The resistant superbug models predicted metabolic reprogramming to compensate for the redox imbalance and differential PMF triggered by the antibiotics. Calculating operational metabolic flux distributions identified reactions that need to carry flux forced in any particular direction for optimal growth to be redirected during suboptimal growth on malate, succinate and pyruvate. This results in failure to reconcile cofactor balance and maintain a rigid core of flux distribution. This would eventually prevent minimal cellular function of the metabolic network for energy and biomass formation.

Figure 2: Scalable Methodology to predict metabolic vulnerability: The left-hand panel in green shows experimental data that define constraints of the pathogen in vitro and in silico used in the Genome-Scale Metabolic Model (Middle panel). The right-hand panel in red shows the outcome of antibiotic selection pressures and how they impact different physiological factors that can be integrated into the model to predict the subset of metabolites that would kill the resistant pathogens. Credit: Credit: Dr. Deepanwita Banerjee

Taken together, our data unraveled that disruption of redox homeostasis by certain benign metabolites (Figure 2) as key to killing antibiotic-resistant pathogens. Reversing the phenotype by perturbing metabolism through modulating micro-environments could be one way of subverting the onset of the post-antibiotic era. This could lead to scalable pipelines integrating growth/metabolite/MIC profiling and constraints-based flux balance models for clinical isolates, ultimately leading to personalized treatment and individualized therapy.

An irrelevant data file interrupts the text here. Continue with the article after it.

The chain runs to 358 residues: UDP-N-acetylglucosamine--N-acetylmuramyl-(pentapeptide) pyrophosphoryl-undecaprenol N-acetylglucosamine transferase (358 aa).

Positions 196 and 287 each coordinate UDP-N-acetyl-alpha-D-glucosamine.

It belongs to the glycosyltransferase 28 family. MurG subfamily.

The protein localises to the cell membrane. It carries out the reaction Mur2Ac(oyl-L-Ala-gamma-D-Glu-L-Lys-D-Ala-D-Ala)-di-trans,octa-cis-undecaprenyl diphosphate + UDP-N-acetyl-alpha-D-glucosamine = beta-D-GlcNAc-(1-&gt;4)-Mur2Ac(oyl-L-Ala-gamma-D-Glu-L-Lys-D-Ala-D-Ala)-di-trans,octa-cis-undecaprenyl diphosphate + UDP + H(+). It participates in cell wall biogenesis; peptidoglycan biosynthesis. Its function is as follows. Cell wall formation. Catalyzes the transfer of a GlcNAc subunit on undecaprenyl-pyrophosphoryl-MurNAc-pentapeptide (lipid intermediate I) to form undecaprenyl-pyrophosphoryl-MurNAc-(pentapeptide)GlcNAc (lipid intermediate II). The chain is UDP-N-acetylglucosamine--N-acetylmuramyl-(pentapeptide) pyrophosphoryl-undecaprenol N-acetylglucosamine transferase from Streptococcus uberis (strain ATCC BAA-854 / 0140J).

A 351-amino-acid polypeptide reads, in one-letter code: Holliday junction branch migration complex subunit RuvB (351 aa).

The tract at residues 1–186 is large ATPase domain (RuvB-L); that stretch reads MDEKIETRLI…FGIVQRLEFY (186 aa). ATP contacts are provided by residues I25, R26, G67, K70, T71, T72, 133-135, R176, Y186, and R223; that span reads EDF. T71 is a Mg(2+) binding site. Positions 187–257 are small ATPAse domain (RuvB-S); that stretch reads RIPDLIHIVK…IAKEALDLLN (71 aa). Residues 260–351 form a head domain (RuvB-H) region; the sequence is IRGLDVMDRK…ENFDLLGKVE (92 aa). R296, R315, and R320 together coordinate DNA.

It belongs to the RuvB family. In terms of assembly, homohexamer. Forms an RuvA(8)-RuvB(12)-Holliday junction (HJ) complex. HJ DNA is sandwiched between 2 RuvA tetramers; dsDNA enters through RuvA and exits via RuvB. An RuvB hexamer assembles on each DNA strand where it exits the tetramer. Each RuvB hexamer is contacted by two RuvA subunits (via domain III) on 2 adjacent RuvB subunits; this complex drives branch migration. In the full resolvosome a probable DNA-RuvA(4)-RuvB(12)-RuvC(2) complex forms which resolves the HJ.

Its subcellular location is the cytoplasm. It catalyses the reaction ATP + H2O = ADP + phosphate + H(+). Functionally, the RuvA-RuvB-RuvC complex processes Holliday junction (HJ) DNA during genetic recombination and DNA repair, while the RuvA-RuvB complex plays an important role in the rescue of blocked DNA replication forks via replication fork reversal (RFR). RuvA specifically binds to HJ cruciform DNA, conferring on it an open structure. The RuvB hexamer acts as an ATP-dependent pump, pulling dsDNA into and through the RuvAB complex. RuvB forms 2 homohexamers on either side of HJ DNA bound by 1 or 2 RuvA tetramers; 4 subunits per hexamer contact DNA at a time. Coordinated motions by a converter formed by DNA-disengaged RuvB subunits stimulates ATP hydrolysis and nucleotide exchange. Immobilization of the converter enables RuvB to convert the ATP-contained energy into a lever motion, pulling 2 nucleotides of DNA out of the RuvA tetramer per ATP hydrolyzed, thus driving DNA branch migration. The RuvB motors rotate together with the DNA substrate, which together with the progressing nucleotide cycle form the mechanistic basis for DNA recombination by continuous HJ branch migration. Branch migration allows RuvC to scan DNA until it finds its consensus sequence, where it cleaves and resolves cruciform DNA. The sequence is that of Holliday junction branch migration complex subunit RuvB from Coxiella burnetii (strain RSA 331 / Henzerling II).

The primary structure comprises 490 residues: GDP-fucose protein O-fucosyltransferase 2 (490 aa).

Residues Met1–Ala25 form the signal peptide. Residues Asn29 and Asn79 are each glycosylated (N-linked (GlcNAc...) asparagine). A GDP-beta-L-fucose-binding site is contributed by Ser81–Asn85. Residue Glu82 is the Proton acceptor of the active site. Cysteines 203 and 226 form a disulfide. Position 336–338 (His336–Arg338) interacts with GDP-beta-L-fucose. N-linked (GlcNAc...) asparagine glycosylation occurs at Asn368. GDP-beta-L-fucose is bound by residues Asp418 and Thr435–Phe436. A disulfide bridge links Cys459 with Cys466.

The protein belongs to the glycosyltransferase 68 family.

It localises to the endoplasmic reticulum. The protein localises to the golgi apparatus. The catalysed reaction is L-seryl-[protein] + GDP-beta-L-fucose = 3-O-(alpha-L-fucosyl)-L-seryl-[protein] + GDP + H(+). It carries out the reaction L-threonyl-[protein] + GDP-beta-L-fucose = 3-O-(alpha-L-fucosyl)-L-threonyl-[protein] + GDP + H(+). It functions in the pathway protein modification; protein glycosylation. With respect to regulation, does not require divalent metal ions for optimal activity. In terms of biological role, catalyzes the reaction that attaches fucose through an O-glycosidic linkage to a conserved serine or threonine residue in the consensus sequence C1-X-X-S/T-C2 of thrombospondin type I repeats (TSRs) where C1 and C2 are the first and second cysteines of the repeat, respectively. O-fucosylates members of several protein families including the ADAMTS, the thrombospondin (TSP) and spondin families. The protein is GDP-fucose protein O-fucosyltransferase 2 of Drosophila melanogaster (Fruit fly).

About The Author

Anu Raghunathan

The Metabolic Inquiry and Cellular Engineering (MICE) Lab, uses systems approaches (both experimental and computational) to understand biological cell behavior and function. We build computer models of the cell through genome-scale metabolic network reconstruction and compute cell phenotype using constraints-based flux balance analysis. We are also involved in building metabolic reconstructions using QC/QA protocols and algorithms for incorporating experimental data as constraints. Experimental approaches in prokaryotes involve genome-engineering of Escherichia coli for value added chemicals using recombinant and synthetic biology techniques. The spectrum of products we are interested in range from drug molecules like violacein, non ribosomal peptides like penicillin and biopolymers like polyhydroxyalkanoates.